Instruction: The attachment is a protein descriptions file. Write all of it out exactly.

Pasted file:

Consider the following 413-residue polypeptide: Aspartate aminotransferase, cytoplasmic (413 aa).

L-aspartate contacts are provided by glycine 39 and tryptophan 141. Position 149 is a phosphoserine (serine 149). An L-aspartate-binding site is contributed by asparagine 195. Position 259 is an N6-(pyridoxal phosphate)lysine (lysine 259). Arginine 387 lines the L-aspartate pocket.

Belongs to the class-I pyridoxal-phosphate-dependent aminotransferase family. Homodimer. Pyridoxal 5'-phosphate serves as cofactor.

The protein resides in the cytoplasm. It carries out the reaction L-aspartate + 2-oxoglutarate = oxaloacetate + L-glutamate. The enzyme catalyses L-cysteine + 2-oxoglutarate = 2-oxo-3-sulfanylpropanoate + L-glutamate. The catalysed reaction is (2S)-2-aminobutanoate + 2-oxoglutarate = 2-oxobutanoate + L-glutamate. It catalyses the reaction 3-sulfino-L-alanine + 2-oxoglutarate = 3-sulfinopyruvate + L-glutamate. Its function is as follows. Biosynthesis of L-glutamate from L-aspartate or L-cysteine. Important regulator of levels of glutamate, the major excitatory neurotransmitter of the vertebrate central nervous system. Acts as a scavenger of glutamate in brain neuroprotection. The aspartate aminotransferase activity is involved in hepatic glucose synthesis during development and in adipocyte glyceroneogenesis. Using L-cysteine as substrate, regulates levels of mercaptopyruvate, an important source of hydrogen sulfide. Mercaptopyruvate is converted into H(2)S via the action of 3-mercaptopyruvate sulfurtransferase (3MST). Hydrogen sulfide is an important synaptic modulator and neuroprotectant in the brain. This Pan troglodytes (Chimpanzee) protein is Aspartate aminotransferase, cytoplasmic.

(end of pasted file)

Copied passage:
Consider the following 413-residue polypeptide: Aspartate aminotransferase, cytoplasmic (413 aa).

L-aspartate contacts are provided by glycine 39 and tryptophan 141. Position 149 is a phosphoserine (serine 149). An L-aspartate-binding site is contributed by asparagine 195. Position 259 is an N6-(pyridoxal phosphate)lysine (lysine 259). Arginine 387 lines the L-aspartate pocket.

Belongs to the class-I pyridoxal-phosphate-dependent aminotransferase family. Homodimer. Pyridoxal 5'-phosphate serves as cofactor.

The protein resides in the cytoplasm. It carries out the reaction L-aspartate + 2-oxoglutarate = oxaloacetate + L-glutamate. The enzyme catalyses L-cysteine + 2-oxoglutarate = 2-oxo-3-sulfanylpropanoate + L-glutamate. The catalysed reaction is (2S)-2-aminobutanoate + 2-oxoglutarate = 2-oxobutanoate + L-glutamate. It catalyses the reaction 3-sulfino-L-alanine + 2-oxoglutarate = 3-sulfinopyruvate + L-glutamate. Its function is as follows. Biosynthesis of L-glutamate from L-aspartate or L-cysteine. Important regulator of levels of glutamate, the major excitatory neurotransmitter of the vertebrate central nervous system. Acts as a scavenger of glutamate in brain neuroprotection. The aspartate aminotransferase activity is involved in hepatic glucose synthesis during development and in adipocyte glyceroneogenesis. Using L-cysteine as substrate, regulates levels of mercaptopyruvate, an important source of hydrogen sulfide. Mercaptopyruvate is converted into H(2)S via the action of 3-mercaptopyruvate sulfurtransferase (3MST). Hydrogen sulfide is an important synaptic modulator and neuroprotectant in the brain. This Pan troglodytes (Chimpanzee) protein is Aspartate aminotransferase, cytoplasmic.